Dystonia is a disorder characterized by involuntary muscle contractions that cause slow repetitive movements or abnormal postures. The movements may be painful, and some individuals with dystonia may have a tremor or other neurologic features. There are several different forms of dystonia that may affect only one muscle, groups of muscles, or muscles throughout the body. Some forms of dystonia are genetic but the cause for the majority of cases is not known.
Some early symptoms include: A dragging leg, Cramping of the foot, Involuntary pulling of the neck, Uncontrollable blinking, Speech difficulties. Currently, there are no medications to prevent dystonia or slow its progression. There are, however, several treatment options that can ease some of the symptoms of dystonia, so physicians can select a therapeutic approach based on each individual’s symptoms
• Botulinum toxin.
• Medications The response to drugs varies among individuals and even in the same person over time.
These drugs include: o Anticholinergic agents o GABAergic agents o Dopaminergic agents o Deep brain stimulation (DBS)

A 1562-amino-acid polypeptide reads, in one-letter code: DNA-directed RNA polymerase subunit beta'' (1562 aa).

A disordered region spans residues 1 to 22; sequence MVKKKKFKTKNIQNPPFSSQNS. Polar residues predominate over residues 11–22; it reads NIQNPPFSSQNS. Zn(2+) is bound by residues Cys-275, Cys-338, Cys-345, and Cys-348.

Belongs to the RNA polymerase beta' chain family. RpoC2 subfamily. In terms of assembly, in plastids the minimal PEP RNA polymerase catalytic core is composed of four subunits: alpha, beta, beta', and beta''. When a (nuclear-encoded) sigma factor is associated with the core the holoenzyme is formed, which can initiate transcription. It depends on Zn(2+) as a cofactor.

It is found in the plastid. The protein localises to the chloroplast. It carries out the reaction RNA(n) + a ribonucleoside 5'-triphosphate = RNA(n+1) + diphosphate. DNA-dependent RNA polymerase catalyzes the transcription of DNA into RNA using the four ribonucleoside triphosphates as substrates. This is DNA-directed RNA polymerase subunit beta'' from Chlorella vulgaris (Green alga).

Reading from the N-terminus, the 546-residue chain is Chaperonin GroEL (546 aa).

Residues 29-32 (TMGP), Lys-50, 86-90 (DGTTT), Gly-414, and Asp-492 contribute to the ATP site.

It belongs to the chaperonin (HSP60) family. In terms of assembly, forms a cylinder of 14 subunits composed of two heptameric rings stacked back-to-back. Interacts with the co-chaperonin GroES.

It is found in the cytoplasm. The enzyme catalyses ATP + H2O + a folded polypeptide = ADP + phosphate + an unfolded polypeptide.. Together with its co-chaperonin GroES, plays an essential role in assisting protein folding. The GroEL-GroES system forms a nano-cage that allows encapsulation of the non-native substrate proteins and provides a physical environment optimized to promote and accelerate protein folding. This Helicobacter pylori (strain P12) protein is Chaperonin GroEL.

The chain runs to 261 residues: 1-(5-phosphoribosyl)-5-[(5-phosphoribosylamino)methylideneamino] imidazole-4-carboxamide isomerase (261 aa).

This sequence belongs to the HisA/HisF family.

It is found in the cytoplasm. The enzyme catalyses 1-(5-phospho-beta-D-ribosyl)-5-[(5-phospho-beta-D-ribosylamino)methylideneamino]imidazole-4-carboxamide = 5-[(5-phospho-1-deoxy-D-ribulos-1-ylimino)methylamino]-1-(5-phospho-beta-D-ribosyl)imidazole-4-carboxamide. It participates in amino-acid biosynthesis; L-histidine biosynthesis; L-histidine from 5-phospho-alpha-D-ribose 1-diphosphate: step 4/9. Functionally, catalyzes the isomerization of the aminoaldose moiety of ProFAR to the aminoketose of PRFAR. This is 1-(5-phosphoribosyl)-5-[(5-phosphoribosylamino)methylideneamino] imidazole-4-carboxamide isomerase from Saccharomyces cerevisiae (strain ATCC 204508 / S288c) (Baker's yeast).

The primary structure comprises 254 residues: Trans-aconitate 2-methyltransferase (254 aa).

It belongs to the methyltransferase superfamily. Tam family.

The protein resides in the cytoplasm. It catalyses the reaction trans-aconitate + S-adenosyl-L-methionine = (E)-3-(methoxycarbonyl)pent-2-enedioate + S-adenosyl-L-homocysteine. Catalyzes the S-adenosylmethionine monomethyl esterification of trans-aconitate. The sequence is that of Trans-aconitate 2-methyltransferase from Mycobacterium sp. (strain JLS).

• Other surgeries aim to interrupt the pathways responsible for the abnormal movements at various levels of the nervous system. Some operations purposely damage small regions of the thalamus (thalamotomy), globus pallidus (pallidotomy), or other deep centers in the brain.
• Physical and other therapies
The prevalence estimates for primary dystonia range from two to 50 cases per million for early-onset dystonia and from 30 to 7320 cases per million for late-onset dystonia. The total prevalence was 25.4 per 100,000, but the prevalence increased with age from 4.1 (age < 30) to 58.7 (age > 70). The prevalence in subjects of European descent was 28.3 per 100,000, much higher than among first-generation immigrants of Asian and African descent.